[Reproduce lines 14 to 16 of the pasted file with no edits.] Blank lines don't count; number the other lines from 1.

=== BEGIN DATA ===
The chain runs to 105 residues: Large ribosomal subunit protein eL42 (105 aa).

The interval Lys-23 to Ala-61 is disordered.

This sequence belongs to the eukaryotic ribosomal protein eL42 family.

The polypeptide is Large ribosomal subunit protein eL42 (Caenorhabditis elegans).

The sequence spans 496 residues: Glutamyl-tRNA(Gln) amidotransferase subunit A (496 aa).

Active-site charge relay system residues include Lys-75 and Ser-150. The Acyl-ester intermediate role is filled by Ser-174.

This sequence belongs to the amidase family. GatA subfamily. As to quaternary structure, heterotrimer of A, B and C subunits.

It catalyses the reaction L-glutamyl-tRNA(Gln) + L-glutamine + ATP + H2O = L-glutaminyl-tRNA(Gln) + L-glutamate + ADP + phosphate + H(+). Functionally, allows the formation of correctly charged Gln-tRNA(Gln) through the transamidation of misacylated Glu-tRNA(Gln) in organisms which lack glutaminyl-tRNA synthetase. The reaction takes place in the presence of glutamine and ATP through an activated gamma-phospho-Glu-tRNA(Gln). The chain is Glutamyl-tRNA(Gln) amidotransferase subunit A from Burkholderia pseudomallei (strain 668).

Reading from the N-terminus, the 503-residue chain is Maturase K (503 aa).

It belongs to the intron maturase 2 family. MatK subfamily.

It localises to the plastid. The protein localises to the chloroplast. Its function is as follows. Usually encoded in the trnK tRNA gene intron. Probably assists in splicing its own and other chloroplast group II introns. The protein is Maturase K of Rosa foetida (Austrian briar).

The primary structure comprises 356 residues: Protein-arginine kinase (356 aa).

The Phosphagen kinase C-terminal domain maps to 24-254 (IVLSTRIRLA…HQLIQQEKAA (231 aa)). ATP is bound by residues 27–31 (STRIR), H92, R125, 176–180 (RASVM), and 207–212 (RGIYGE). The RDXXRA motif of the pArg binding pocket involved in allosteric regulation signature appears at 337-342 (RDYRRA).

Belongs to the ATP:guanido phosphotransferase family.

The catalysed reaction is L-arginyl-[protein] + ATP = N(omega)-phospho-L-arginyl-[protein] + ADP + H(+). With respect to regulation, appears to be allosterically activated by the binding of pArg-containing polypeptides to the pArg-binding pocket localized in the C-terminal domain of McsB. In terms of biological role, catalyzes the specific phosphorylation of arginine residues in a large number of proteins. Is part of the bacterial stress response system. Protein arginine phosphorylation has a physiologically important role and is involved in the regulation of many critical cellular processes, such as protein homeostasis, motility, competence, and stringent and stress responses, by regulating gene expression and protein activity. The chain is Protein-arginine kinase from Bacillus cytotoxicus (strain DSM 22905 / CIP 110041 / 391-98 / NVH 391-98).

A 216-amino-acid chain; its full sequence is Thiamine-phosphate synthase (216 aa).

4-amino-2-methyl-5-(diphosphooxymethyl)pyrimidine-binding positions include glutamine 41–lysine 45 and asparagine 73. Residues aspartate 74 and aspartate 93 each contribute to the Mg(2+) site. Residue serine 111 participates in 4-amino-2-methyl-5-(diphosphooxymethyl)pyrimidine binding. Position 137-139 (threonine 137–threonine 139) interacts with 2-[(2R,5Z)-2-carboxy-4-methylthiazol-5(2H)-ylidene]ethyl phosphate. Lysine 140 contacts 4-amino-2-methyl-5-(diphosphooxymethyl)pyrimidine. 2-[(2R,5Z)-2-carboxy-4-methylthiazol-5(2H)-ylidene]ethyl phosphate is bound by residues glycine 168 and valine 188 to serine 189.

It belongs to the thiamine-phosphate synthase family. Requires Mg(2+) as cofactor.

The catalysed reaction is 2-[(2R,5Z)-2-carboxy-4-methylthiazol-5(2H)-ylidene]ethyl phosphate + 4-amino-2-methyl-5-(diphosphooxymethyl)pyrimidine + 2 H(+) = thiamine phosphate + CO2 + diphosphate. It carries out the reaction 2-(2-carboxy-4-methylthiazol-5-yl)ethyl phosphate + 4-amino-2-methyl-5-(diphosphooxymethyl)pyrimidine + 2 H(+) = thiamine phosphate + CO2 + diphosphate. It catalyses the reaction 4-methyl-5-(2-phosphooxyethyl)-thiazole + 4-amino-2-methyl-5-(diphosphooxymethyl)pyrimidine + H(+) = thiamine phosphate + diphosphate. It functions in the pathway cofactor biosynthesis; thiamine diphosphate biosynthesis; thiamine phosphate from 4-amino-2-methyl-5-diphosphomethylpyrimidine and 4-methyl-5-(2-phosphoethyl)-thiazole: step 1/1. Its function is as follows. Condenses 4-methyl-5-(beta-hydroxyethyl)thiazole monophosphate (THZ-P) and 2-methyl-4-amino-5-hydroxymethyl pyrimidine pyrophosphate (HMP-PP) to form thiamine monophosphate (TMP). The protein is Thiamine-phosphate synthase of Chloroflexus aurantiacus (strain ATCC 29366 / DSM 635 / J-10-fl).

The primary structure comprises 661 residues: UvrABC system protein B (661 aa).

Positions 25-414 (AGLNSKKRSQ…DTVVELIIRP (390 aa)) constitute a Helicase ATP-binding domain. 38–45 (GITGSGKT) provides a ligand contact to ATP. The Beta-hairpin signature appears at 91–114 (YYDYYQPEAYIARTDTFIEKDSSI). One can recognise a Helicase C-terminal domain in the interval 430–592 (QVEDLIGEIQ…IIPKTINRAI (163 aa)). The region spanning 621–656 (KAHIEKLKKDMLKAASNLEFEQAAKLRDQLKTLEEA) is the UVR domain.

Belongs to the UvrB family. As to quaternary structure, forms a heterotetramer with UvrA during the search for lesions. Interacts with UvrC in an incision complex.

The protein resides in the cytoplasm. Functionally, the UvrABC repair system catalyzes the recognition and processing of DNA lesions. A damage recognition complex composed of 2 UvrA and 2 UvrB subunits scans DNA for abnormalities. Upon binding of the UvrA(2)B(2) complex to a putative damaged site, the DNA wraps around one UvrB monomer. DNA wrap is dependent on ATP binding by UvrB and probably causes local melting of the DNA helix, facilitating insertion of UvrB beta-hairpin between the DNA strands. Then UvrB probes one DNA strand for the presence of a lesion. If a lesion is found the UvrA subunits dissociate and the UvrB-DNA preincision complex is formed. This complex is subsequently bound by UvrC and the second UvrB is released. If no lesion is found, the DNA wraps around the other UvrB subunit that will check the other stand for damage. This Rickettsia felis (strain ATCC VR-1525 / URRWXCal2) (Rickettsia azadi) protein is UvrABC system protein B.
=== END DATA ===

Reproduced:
Belongs to the ATP:guanido phosphotransferase family.

The catalysed reaction is L-arginyl-[protein] + ATP = N(omega)-phospho-L-arginyl-[protein] + ADP + H(+). With respect to regulation, appears to be allosterically activated by the binding of pArg-containing polypeptides to the pArg-binding pocket localized in the C-terminal domain of McsB. In terms of biological role, catalyzes the specific phosphorylation of arginine residues in a large number of proteins. Is part of the bacterial stress response system. Protein arginine phosphorylation has a physiologically important role and is involved in the regulation of many critical cellular processes, such as protein homeostasis, motility, competence, and stringent and stress responses, by regulating gene expression and protein activity. The chain is Protein-arginine kinase from Bacillus cytotoxicus (strain DSM 22905 / CIP 110041 / 391-98 / NVH 391-98).

A 216-amino-acid chain; its full sequence is Thiamine-phosphate synthase (216 aa).